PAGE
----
In Think Again: The Power of Knowing What You Don’t Know, Adam Grant challenges us to consider how we make decisions and think, “Our self-identity should come from values, not opinions.”
Divisiveness is more prevalent than ever. How do we achieve harmony? How do we get a group or someone to change their thinking, and be open to our point of view?
It’s a rare person who wants to hear what he doesn’t want to hear. ~ Dick Cavett
"Convince a man against his will, He agrees still." ~ Mary Wollstonecraft, aka Mary Shelly, Frankenstein
However, Betty Bigombe, Senior Director for Fragility, Conflict, and Violence World Bank (2014 to 2017) points out….
“Even the devil appreciates being listened to.”
It’s this simple approach Grant advocates.
CHANGING VIEWS - MOTIVATIONAL INTERVIEWING
It feels counterintuitive, rather than arguing with your adversary, it’s far more effective to listen to your opponent's point of view and find points of agreement.
Grant shares: In the early 1980s, a clinical psychologist named Bill Miller was troubled by his field’s attitude toward people with addictions.
Instead of attacking or demeaning his clients, Miller asked questions and listened to their answers. He published a paper on his philosophy, which found its way into the hands of Stephen Rollnick, a young nurse trainee working in addiction treatment. A few years later, the two happened to meet in Australia and realized what they were exploring was much bigger than just a new approach to treatment. It was an entirely different way to help people change.
Together, they developed the core principles of motivational interviewing. The premise is: we can rarely motivate someone else to change. We’re better helping them find their own motivation to change.
“When we try to convince people to think again, our first instinct is usually to start talking. Yet the most effective way to help others open their minds is often to listen.” ~ Adam Grant, Think Again
Motivational interviewing starts with an attitude of humility and curiosity. We don’t know what might motivate someone else to change. We need to be genuinely eager to find out.
It holds up a mirror so they can see themselves more clearly, and then empower them to examine their beliefs and behaviors. That can activate a rethinking cycle, in which people approach their own views more scientifically. They develop more humility about their knowledge, doubt in their convictions, and curiosity about alternative points of view.
Motivational interviewing involves three key techniques:
- Asking open-ended questions
- Engaging in reflective listening
- Affirming the person’s desire and ability to change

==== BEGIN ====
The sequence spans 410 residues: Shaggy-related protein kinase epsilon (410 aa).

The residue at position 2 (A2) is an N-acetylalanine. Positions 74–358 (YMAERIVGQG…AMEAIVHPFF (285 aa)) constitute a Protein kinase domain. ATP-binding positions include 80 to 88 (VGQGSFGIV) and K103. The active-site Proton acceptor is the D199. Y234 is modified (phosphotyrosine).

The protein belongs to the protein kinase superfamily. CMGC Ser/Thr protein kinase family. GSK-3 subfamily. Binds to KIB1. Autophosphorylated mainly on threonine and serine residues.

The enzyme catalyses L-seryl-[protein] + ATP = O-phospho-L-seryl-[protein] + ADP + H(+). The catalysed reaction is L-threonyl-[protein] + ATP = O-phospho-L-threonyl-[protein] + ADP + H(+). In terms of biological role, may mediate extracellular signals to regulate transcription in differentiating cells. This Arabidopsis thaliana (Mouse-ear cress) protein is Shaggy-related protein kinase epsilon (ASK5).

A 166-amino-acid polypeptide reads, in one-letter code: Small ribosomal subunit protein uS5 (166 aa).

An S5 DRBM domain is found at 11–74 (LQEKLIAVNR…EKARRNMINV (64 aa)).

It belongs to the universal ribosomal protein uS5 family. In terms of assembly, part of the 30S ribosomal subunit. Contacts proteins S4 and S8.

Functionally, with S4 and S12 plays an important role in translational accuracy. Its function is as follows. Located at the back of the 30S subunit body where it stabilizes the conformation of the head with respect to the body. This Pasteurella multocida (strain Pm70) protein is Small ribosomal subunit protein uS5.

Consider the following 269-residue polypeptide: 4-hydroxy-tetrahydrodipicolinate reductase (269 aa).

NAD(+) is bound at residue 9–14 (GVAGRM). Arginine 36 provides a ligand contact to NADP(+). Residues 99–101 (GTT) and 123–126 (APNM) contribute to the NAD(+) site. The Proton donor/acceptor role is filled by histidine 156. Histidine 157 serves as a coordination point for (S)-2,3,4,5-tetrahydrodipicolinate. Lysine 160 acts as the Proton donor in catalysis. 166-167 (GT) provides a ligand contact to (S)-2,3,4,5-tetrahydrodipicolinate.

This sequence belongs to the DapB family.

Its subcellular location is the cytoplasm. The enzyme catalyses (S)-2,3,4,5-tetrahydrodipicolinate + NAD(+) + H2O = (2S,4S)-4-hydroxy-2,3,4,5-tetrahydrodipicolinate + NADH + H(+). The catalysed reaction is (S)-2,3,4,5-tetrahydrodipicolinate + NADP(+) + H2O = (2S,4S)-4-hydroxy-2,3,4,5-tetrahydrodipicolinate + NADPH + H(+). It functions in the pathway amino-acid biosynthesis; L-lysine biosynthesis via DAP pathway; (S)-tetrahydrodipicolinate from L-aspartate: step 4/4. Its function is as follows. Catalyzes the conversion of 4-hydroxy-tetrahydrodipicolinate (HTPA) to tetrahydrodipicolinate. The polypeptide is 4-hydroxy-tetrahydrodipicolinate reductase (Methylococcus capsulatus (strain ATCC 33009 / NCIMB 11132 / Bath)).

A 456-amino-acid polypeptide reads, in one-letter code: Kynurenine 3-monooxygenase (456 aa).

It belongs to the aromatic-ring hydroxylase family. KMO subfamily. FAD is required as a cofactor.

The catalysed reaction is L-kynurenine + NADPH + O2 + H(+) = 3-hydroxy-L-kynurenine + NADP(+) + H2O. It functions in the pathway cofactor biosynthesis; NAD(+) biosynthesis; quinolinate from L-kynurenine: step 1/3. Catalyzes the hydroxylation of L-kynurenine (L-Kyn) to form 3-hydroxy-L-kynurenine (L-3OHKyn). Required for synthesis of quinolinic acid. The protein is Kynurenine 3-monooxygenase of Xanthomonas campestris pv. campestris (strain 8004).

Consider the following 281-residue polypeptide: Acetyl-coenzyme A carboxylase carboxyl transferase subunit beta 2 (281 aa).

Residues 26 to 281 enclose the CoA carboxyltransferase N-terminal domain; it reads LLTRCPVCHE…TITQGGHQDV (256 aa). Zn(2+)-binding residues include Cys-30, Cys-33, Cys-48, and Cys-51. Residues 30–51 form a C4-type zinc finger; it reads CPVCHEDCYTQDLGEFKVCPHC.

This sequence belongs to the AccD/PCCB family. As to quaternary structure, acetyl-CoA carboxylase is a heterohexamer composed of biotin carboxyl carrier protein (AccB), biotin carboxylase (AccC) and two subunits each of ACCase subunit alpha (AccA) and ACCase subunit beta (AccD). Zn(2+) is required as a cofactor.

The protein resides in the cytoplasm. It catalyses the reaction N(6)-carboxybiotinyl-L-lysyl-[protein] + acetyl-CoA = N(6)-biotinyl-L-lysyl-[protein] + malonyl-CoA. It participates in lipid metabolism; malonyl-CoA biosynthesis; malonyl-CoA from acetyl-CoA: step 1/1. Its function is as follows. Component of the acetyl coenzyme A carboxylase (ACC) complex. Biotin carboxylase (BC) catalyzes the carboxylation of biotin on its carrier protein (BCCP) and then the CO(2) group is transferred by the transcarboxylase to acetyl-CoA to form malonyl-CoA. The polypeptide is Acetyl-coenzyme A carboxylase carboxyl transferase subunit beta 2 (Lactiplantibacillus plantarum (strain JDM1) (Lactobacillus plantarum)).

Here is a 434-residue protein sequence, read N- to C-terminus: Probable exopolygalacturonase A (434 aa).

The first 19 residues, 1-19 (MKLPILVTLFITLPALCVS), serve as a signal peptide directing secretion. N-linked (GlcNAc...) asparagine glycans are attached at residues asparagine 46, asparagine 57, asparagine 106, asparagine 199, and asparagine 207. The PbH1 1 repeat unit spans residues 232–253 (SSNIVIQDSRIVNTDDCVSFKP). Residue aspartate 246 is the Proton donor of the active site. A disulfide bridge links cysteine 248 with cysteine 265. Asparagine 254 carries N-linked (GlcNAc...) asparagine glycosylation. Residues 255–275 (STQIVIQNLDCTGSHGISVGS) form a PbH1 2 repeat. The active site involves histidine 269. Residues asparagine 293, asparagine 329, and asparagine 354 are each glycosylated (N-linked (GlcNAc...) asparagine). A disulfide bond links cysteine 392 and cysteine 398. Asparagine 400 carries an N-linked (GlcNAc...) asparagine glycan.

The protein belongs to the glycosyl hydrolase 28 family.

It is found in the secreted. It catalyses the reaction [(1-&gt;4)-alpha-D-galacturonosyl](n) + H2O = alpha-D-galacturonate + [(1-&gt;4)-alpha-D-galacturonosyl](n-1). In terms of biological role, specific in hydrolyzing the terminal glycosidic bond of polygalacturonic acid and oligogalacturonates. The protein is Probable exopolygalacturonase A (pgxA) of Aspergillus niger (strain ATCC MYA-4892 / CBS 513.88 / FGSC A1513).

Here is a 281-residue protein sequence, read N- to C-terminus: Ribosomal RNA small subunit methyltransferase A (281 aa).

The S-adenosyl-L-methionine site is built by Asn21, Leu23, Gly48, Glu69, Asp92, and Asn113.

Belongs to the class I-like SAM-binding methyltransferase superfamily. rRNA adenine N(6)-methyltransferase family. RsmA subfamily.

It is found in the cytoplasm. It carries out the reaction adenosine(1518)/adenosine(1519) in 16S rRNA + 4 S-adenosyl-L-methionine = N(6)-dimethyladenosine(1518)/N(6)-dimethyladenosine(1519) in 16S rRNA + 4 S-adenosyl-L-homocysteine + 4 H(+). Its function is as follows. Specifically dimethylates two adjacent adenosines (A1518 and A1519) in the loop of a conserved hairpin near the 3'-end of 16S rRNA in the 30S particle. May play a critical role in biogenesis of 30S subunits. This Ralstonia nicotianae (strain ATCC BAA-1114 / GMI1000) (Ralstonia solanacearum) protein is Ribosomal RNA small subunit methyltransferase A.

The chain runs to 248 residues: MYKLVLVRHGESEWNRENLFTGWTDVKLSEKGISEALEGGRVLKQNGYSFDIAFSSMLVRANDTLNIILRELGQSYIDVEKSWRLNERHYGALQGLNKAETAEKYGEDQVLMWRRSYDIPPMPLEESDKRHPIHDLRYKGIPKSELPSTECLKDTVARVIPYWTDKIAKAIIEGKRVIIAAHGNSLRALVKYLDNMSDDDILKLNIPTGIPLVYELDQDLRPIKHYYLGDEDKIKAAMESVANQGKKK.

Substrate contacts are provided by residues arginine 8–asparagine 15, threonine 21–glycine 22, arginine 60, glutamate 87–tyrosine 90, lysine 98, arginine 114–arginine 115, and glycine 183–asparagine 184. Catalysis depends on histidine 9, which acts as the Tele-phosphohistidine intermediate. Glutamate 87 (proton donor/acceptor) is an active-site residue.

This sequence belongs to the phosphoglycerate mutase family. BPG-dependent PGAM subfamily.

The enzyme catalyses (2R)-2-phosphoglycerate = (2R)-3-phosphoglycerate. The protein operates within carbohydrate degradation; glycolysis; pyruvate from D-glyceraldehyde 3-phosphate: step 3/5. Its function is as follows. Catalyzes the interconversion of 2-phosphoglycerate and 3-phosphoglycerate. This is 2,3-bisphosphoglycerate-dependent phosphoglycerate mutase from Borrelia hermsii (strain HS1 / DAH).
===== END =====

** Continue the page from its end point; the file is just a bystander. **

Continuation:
Motivational interviewing has a statistically and clinically meaningful effect on behavior change in roughly three out of four studies. Psychologists and physicians using it have a success rate of four in five.
Motivational interviewing isn’t limited to professional settings—it’s relevant to everyday decisions and interactions.
When people ignore advice, it isn’t always because they disagree with it. Sometimes they resist the sense of pressure and the feeling someone else is controlling their decision.
Motivational interviewing goes a step further, guiding others to self-discovery.
The objective is not to be a leader or a follower, but a guide.
Motivational interviewing generates more openness in both directions. Listening can encourage others to reconsider their stance toward us. It also gives us information to lead us to question our own views about them.
If we take the practices of motivational interviewing seriously, we might become the ones who think again.
Let’s say you’re with a friend who has a vastly different political view. By listening to them you can discover their viewpoint, and when they disagree with you, ask them how they would achieve the result they want. In many cases when they start to explain, they realize they don’t know as much as they think they did and become more open to other points of view. The reverse can be true as well!
Miller and Rollnick warn the technique shouldn’t be used manipulatively. Psychologists find when people detect an attempt at influence, they have sophisticated defense mechanisms. The moment people feel we’re trying to persuade them, our behavior takes on a different meaning. A straightforward question is seen as a political tactic, a reflective listening statement comes across as a prosecutor’s maneuvering, an affirmation of their ability to change sounds like a preacher’s proselytizing.
Motivational interviewing requires a genuine desire to help people reach their goals.
If your goals don’t seem to be aligned, how do you help people change their own minds?
Listening well is more than a matter of talking less. It’s a set of skills in asking and responding. It starts with showing more interest in other people’s interests, rather than judging their status, or prove our own. We can all get better at asking “truly curious questions that don’t have the hidden agenda of fixing, saving, advising, convincing or correcting,” journalist Kate Murphy writes, and helping to “facilitate the clear expression of another person’s thoughts.”
We’re all vulnerable to the “righting reflex,” as Miller and Rollnick describe it—the desire to fix problems and offer answers. A skilled motivational interviewer resists the righting reflex—although people want a doctor to fix their broken bones, when it comes to the problems in their heads, they often want sympathy rather than solutions.
Next time you want to get your team to change or adhere to your request, consider listening and using some of the techniques shared here in Motivational interviewing and Influential listening.
Adam Grant’s Think Again explores the value of changing your mind. For an overall view of the book watch this 8-minute video:
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